8. Since you guys have both been racing offroad for a while, what are the biggest improvements you’ve seen come across the industry to make vehicles both faster and safer? What will we see going forward that will take things to the next level?
MW – Head and Neck restraints along with seat technology have been the biggest improvements. Gary, myself and our dad have all broken our backs racing off-road. It seems to me those types of injuries have declined.
GW – Just the overall improvements of all the parts on the trophy trucks has made them very reliable. Especially the transmissions, they used to be the weak link but the advancements in them lets us run hard all day. It still amazes me how hard we run these trucks and how reliable they have become. The head and neck restraint has been the biggest safety improvement to come along in a long time. They not only keep you safe but also help you to stay fresh in the truck.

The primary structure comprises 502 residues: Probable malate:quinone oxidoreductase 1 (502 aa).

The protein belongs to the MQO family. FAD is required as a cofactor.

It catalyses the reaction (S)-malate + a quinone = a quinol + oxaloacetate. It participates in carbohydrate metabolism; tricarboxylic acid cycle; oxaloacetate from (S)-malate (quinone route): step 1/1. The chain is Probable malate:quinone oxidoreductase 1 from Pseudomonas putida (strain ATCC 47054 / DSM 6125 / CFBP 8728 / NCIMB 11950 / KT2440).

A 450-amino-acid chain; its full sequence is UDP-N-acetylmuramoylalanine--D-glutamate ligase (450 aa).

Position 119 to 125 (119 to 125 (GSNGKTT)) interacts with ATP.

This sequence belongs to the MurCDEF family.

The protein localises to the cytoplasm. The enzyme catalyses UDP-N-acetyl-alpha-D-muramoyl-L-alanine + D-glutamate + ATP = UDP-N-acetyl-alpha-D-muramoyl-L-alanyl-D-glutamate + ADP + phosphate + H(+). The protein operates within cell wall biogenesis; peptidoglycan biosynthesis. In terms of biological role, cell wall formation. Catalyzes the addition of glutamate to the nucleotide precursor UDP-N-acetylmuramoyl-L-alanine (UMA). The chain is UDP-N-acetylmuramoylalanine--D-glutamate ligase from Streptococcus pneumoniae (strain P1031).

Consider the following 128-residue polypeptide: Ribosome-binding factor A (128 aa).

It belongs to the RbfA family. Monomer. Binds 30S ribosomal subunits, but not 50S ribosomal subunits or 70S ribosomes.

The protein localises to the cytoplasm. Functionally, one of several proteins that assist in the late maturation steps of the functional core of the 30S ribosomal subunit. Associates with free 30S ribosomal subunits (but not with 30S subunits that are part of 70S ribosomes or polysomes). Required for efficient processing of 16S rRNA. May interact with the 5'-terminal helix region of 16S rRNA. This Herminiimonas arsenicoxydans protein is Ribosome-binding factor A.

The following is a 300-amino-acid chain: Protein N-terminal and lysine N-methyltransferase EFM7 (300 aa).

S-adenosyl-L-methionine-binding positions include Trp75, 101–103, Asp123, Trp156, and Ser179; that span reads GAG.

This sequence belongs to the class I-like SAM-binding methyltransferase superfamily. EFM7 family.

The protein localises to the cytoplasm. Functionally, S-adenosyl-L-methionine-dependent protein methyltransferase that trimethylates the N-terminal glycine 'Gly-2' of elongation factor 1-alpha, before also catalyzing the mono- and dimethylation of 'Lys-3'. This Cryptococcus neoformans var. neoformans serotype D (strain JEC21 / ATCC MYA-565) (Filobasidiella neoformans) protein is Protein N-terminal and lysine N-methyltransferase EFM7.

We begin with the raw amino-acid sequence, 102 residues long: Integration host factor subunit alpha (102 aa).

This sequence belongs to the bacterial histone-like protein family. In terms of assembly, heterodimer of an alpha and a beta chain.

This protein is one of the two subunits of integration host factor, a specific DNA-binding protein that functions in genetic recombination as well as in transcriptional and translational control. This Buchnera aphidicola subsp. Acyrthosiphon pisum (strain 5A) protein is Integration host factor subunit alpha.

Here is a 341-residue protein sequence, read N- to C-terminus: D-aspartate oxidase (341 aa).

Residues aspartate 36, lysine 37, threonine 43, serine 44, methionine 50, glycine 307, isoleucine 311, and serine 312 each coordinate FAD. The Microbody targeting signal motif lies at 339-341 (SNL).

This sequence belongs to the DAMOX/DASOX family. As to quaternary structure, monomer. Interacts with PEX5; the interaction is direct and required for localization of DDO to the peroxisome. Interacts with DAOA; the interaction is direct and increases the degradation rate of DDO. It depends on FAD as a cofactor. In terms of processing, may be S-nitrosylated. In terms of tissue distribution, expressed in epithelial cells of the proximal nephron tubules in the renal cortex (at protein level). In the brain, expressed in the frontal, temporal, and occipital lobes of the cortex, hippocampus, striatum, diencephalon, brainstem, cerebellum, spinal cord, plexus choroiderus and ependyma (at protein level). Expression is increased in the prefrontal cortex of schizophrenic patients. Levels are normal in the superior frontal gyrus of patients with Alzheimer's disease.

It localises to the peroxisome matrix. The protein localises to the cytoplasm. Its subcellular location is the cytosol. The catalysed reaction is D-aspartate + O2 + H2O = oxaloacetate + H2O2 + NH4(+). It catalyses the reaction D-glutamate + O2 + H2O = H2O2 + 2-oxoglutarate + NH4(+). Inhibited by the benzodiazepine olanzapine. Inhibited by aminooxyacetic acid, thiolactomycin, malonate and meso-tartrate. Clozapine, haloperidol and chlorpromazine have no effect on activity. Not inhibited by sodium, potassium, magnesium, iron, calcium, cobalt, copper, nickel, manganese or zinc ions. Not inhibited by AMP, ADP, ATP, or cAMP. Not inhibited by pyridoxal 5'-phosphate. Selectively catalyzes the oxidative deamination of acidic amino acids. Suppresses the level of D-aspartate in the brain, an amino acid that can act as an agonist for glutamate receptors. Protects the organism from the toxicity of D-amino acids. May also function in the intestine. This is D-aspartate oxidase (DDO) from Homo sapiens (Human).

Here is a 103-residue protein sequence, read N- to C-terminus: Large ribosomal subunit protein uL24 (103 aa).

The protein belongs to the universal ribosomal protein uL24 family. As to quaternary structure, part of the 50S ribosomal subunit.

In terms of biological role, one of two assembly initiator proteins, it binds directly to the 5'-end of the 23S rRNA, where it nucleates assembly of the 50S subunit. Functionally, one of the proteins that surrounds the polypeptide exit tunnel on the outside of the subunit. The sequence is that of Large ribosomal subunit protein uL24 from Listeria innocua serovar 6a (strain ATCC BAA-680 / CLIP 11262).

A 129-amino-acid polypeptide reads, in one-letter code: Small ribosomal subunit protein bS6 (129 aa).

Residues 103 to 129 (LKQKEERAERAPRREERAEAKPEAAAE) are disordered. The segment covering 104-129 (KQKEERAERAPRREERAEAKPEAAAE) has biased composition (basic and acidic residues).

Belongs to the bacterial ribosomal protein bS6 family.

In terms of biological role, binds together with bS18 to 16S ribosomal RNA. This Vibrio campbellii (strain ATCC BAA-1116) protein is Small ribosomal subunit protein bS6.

9. TSCO Racing is known for being very family orientated, do you guys want to see your kids get into the sport and continue the TSCO Racing name?
MW – I would love for the kids to get into it! The hardest part is that we are so far away from where the racing takes place. Combine that with the hectic schedules kids have today and it is very difficult to make happen.
GW – My kids have shown some interest in off road racing, but it is difficult to involve them much because of our geographic location in Oregon. It would be fun to see a third generation Weyhrich out there but only time will tell.
10. Who do you think are the top 3 fastest drivers in offroad both past and present (for fairness you can’t say yourself or your brother)?